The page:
The candidates have agreed on several issues including support of cannabis consumption lounges, elimination of minor marijuana offenses as factors in work card denials, short-term rentals with proper regulations and commitments to ease access to government services.

Other challengers in the race to replace outgoing Councilman Bob Coffin, who declined to seek a final term for health reasons, included special education teacher Aaron Bautista, restaurant owner Mingo Collaso, former Las Vegas parks commissioner David Lopez and political newcomer Shawn Mooneyham.

Ward 1

Brian Knudsen, a private-sector and nonprofit adviser, led the crowded 10-candidate contest for Ward 1 with 27 percent of the vote. “We’re thrilled with the results,” he said Tuesday night. “Obviously, thank you to the voters for putting your trust behind the campaign.”

Robin Munier, a former special assistant to Mayor Pro Tem Lois Tarkanian, was second with 20 percent of the vote. Dave Marlon, a substance-abuse recovery advocate, had 16.6 percent.

Knudsen will face off in the general election against Munier to take over for Tarkanian, who is term-limited.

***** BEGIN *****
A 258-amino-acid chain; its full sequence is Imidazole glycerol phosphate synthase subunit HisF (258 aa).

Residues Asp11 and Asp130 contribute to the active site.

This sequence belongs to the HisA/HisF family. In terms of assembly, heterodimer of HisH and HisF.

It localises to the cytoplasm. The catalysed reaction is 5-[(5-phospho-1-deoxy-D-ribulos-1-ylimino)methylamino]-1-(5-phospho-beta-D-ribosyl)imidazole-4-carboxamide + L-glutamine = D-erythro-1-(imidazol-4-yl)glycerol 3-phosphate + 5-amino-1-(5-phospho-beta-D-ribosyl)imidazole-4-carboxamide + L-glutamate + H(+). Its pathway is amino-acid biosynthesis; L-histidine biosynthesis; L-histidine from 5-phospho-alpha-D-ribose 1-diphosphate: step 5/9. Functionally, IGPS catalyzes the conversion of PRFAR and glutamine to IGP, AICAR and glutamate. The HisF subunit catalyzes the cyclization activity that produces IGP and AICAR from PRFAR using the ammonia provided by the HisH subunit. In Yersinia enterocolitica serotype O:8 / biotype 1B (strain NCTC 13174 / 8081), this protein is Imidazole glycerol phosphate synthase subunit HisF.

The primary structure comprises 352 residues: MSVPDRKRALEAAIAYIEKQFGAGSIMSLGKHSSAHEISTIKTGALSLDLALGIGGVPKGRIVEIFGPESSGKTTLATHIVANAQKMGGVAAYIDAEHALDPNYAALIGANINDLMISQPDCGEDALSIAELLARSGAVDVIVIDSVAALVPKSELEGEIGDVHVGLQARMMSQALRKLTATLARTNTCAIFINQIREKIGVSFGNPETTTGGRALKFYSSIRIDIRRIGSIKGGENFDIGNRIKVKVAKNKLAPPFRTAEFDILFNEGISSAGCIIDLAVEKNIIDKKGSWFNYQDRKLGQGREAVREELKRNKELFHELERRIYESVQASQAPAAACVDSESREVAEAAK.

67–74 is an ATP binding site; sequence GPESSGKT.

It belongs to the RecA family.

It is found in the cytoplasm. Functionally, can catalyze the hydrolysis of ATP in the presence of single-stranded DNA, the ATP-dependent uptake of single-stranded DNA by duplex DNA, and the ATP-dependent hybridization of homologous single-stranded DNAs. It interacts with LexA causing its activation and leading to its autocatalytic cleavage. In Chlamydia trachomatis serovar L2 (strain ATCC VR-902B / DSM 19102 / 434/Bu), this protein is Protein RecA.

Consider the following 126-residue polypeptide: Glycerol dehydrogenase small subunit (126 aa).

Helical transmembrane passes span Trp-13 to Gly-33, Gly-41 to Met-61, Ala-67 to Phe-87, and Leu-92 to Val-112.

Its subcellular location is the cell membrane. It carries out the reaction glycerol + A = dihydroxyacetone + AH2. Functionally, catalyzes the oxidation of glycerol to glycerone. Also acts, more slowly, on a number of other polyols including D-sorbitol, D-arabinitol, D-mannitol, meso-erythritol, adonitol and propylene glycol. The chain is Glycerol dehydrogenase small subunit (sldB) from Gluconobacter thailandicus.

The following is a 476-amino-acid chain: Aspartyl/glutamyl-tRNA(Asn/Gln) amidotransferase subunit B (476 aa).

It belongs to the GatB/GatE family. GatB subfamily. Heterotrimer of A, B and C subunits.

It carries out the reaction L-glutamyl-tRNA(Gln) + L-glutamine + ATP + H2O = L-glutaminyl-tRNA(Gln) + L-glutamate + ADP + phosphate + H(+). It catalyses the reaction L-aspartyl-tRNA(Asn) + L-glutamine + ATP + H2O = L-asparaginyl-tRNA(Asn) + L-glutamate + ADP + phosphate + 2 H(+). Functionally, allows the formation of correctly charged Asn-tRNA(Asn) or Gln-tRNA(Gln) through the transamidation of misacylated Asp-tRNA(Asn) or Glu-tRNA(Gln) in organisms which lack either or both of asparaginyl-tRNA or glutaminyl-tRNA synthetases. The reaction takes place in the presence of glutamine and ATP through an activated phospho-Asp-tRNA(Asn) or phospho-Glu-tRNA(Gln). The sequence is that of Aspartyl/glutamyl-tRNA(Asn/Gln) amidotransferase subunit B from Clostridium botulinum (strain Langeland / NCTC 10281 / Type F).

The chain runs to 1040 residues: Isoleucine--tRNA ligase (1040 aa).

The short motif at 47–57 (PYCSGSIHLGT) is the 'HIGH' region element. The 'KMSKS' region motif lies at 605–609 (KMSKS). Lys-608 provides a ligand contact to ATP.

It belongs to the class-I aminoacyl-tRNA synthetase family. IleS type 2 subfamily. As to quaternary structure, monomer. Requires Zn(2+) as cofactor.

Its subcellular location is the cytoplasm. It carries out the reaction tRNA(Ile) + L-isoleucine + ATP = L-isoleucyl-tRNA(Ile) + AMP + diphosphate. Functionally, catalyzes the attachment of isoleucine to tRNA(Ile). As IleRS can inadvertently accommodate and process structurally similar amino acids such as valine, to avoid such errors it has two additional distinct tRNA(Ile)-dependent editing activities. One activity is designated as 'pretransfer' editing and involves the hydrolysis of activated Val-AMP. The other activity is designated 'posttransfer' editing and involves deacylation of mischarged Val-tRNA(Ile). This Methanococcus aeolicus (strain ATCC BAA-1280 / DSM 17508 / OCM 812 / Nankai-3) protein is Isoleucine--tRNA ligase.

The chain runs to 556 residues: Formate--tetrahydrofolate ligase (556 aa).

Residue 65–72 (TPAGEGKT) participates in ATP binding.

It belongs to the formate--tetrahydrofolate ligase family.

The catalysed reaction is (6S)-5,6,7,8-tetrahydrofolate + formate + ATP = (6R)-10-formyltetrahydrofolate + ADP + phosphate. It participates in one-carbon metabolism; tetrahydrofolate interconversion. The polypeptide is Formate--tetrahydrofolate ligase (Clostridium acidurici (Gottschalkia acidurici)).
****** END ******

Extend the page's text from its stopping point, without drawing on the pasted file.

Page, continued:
Knudsen carried nearly a decade of experience in Las Vegas, where he had roles in both the city manager’s office and parks and recreation department.

Munier had touted 14 years working alongside Tarkanian in City Hall, experience that brings with it a shorter learning curve than others.

Marlon cast his candidacy as an extension of his work running an addiction recovery center, saying three decades in the health care industry would serve as convenient experience in a ward focused on building out its Medical District.

Other candidates included State Board of Education member Robert Blakely, business owner Drew Dondero, nonprofit executive director Margarita Rebollal, commercial property management company founder Amy Emanuel, cafe owner Sherman Ray, former Navy Lt. Cmdr. Jesse “Jake” Holder and Dean Lauer Jr., a former deputy chief in the now-defunct Las Vegas constable’s office.

Ward 5

Councilman Cedric Crear won his election outright with 60 percent of the vote and will not have a runoff election.

Crear won a special election in March 2018 to fill the remaining term of former Councilman Ricki Barlow, who resigned after agreeing to plead guilty to federal charges related to his campaign finances.

Crear ran his campaign on identical priorities from a year ago, mainly reversing high unemployment in the district.

His Ward 5 Works program — a plan via employer partnerships and career pathways to boost economic mobility for residents — was part of a series of plans accomplished in a short period of time, he said last week.

Nonprofit director Henry Thorns and community activist Derek Washington each sought to lure new development and improve basic amenities in the district.

Shea Johnson at or. Follow on Twitter.